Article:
The panelists also recalled the INS Special Registration of 2002/2003. Over 86,000 people were called in for the INS Special-Registration from 24 countries. With the exception of North Korea, all of them were Muslim and Arab countries. Over 13,000 were detained and most of them were deported because of minor visa violations. However, not a single one was linked to terrorism. There are over seven million illegal or undocumented aliens in USA but our government has decided to deport only Muslims, Arabs and South Asians. This program has caused havoc in the targeted communities, destroying futures, separating families and shattering the American dream of being in a free country.
Another matter of concern was the Criminal Law Enforcement of the Alien Removal Act introduced by Republican Representative Charlie Norwood on July 9, 2003. The proposed legislation poses a threat to the rights of immigrants living in the United States and may undermine efforts to make U.S. communities safer. It would compel state and local police officers to enforce federal immigration laws or face restrictions in the amount of federal funding they would be eligible to receive. Local law enforcement officials from across the country have publicly voiced their opposition to this proposed shift in responsibilities. Many officials are concerned that these new duties will compromise their ability to ensure public safety, to sustain community relations critical to local policing, and to fulfill their critical role as first responders in the event of further attacks on homeland security. Even the Department of Homeland Security, the agency in charge of enforcing immigration laws, has expressed concerns about the CLEAR Act.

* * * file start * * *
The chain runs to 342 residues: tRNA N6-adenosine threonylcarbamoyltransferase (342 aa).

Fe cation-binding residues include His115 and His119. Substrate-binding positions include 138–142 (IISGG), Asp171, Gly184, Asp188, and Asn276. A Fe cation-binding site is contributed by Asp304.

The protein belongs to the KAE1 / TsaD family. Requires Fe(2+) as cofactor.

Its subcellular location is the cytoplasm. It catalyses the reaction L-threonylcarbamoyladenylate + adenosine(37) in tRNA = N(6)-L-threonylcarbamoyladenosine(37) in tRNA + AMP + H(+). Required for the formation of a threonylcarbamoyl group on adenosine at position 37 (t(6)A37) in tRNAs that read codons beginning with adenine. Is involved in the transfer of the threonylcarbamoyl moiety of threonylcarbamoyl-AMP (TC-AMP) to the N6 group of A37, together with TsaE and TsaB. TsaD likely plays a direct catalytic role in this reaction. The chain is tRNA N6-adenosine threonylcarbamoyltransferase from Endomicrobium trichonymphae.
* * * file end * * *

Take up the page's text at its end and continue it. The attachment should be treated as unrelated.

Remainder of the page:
Muslims, Arabs and South Asians are now targets of racial profiling. They are being profiled at airports, in, schools, at work places and in restaurants, etc.
All of this has created a culture of anger, frustration, helplessness, humiliation and total despair. Our administration has created a culture of hate, anger and mistrust towards Muslims, Arabs and South Asians in our country and as a result, the hate crime has increased 121% against the targeted groups, ranging from verbal assault to deaths as documented in a CAIR report.